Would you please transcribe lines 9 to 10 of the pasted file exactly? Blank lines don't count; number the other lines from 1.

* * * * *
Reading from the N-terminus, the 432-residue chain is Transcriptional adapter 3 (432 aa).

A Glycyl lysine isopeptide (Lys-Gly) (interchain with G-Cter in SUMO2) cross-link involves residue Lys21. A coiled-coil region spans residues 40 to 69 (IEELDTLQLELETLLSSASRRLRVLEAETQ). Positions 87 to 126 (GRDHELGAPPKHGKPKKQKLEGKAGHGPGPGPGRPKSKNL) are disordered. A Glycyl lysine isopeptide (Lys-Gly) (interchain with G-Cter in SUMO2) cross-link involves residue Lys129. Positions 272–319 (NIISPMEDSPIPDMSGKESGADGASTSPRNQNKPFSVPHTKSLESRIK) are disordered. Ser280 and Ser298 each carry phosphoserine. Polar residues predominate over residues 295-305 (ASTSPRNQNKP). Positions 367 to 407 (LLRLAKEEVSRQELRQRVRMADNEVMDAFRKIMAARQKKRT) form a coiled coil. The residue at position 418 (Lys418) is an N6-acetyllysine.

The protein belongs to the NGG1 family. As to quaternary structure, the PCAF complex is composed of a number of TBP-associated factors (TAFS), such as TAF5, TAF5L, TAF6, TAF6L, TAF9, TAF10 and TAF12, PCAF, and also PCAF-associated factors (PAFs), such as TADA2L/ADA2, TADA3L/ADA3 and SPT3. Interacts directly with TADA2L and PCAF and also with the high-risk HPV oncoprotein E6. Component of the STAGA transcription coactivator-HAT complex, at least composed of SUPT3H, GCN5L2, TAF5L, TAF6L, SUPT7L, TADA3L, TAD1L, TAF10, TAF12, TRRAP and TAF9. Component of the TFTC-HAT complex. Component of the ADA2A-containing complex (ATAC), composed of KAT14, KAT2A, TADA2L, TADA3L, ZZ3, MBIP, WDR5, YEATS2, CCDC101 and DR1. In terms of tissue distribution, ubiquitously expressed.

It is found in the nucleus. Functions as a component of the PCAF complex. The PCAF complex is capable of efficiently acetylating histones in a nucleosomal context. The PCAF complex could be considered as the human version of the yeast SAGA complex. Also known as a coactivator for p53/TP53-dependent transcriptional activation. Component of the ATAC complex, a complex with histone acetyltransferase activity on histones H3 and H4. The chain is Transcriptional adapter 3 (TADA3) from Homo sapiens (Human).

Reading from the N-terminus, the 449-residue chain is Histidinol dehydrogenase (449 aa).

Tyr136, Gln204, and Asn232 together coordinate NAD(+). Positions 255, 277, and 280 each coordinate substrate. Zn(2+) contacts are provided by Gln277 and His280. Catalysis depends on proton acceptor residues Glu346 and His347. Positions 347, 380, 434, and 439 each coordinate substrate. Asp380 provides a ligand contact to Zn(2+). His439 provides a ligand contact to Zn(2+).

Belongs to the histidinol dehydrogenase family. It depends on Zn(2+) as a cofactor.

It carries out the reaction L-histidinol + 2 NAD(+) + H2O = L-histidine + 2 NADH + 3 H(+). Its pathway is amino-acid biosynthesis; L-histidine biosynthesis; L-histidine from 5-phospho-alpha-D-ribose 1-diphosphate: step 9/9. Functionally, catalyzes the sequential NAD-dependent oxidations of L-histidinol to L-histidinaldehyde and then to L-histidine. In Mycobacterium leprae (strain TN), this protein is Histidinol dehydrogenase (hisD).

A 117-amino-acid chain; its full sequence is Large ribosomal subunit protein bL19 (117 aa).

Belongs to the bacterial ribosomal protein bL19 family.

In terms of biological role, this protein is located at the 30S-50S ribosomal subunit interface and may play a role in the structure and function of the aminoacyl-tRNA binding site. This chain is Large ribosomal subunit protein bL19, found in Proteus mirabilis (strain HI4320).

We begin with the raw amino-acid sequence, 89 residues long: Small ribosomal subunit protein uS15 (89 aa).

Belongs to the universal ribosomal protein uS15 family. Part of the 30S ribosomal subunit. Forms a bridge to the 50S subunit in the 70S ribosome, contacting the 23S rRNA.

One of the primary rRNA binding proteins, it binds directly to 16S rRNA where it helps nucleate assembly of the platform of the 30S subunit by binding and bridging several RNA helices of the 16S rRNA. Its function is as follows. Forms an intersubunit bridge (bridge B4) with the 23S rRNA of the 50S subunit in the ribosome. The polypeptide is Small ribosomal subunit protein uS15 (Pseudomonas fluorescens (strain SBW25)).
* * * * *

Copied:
A 117-amino-acid chain; its full sequence is Large ribosomal subunit protein bL19 (117 aa).

Belongs to the bacterial ribosomal protein bL19 family.